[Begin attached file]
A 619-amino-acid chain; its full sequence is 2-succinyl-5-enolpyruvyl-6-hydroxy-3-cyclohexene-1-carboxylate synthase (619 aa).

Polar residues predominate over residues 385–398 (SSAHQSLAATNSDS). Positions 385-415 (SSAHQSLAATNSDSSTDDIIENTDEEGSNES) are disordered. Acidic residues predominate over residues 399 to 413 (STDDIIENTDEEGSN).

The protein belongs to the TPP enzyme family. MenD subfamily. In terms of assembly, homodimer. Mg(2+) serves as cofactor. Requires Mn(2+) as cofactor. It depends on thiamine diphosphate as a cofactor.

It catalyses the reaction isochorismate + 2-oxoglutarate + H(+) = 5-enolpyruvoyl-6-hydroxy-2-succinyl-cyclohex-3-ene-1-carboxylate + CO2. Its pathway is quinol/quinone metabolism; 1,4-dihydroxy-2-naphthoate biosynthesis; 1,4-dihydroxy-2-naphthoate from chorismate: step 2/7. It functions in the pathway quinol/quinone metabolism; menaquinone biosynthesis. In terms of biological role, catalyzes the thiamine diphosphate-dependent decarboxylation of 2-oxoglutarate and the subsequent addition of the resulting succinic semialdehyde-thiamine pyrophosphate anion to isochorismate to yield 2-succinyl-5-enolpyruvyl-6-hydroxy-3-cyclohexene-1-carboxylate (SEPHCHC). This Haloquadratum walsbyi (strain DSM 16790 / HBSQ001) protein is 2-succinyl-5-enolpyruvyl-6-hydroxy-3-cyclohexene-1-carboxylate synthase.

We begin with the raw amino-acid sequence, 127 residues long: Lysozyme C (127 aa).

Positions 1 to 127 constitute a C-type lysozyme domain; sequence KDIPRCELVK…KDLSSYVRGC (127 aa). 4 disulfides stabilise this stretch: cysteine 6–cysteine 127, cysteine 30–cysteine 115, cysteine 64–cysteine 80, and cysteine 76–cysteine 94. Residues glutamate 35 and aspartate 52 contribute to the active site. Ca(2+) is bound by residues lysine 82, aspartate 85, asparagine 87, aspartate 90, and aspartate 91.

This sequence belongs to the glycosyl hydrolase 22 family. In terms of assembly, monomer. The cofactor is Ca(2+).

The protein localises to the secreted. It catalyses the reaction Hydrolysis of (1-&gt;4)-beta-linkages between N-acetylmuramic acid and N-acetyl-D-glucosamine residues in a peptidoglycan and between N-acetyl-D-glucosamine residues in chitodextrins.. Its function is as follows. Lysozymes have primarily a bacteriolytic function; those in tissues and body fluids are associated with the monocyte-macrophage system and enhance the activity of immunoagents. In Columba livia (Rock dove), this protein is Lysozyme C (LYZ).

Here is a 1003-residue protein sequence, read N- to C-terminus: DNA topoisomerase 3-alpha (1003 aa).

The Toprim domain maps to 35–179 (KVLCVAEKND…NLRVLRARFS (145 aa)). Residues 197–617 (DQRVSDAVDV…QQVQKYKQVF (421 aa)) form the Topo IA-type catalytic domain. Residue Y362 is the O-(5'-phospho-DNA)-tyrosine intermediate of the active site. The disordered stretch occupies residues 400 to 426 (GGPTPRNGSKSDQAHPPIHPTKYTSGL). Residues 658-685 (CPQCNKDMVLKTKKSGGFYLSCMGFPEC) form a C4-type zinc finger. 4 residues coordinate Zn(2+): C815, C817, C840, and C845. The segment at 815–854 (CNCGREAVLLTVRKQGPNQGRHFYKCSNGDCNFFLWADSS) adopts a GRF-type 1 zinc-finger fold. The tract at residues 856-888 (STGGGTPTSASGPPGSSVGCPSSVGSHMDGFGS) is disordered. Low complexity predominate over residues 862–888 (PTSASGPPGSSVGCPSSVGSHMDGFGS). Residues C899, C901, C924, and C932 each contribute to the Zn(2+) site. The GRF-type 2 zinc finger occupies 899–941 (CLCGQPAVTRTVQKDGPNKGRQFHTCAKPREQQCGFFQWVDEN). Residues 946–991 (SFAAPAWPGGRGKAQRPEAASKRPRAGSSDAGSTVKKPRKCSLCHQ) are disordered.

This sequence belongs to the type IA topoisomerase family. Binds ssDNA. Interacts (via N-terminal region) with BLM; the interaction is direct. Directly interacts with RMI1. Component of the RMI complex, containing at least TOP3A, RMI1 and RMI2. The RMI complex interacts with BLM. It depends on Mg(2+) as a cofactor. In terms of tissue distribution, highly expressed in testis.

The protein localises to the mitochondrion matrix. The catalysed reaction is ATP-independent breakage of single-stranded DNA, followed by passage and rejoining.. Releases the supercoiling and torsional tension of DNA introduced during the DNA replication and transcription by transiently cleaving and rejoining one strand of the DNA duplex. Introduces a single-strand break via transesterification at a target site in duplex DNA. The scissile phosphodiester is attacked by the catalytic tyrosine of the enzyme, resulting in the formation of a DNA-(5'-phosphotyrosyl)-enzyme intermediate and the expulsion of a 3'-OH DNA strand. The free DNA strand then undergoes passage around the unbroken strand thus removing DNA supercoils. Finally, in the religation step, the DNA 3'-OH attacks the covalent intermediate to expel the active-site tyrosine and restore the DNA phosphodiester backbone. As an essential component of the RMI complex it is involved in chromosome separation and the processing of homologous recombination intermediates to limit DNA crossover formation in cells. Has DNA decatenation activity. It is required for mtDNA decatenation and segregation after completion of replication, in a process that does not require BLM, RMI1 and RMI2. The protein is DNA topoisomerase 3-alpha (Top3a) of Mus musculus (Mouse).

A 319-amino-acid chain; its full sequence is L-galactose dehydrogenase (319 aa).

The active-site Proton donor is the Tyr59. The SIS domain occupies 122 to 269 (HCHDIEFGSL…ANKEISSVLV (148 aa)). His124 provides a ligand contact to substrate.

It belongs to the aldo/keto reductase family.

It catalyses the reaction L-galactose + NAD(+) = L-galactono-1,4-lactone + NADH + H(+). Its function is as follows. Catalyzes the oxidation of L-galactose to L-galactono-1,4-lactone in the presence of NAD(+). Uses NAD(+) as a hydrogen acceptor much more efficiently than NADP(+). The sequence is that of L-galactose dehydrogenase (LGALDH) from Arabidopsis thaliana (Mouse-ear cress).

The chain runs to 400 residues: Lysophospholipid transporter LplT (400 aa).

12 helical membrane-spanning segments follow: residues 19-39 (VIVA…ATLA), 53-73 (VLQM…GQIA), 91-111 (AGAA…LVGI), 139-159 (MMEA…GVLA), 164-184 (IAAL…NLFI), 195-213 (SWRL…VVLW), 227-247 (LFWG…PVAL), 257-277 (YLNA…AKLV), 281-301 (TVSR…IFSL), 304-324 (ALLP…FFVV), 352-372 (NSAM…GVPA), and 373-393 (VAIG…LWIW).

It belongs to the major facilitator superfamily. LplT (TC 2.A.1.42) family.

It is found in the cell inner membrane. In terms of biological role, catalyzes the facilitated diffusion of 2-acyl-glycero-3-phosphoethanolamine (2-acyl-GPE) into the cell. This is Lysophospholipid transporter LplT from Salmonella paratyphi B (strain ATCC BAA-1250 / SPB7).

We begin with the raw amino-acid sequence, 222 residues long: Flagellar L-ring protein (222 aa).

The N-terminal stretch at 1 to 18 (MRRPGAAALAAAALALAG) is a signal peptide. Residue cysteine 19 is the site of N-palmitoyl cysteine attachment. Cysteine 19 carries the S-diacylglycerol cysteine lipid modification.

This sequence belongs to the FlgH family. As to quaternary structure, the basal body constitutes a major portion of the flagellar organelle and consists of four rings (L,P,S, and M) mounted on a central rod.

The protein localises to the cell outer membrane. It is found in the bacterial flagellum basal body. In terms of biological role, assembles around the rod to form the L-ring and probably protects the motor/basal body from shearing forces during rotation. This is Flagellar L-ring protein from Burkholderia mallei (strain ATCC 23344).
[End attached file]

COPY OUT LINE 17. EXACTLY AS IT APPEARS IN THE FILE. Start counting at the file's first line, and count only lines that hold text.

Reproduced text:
The chain runs to 400 residues: Lysophospholipid transporter LplT (400 aa).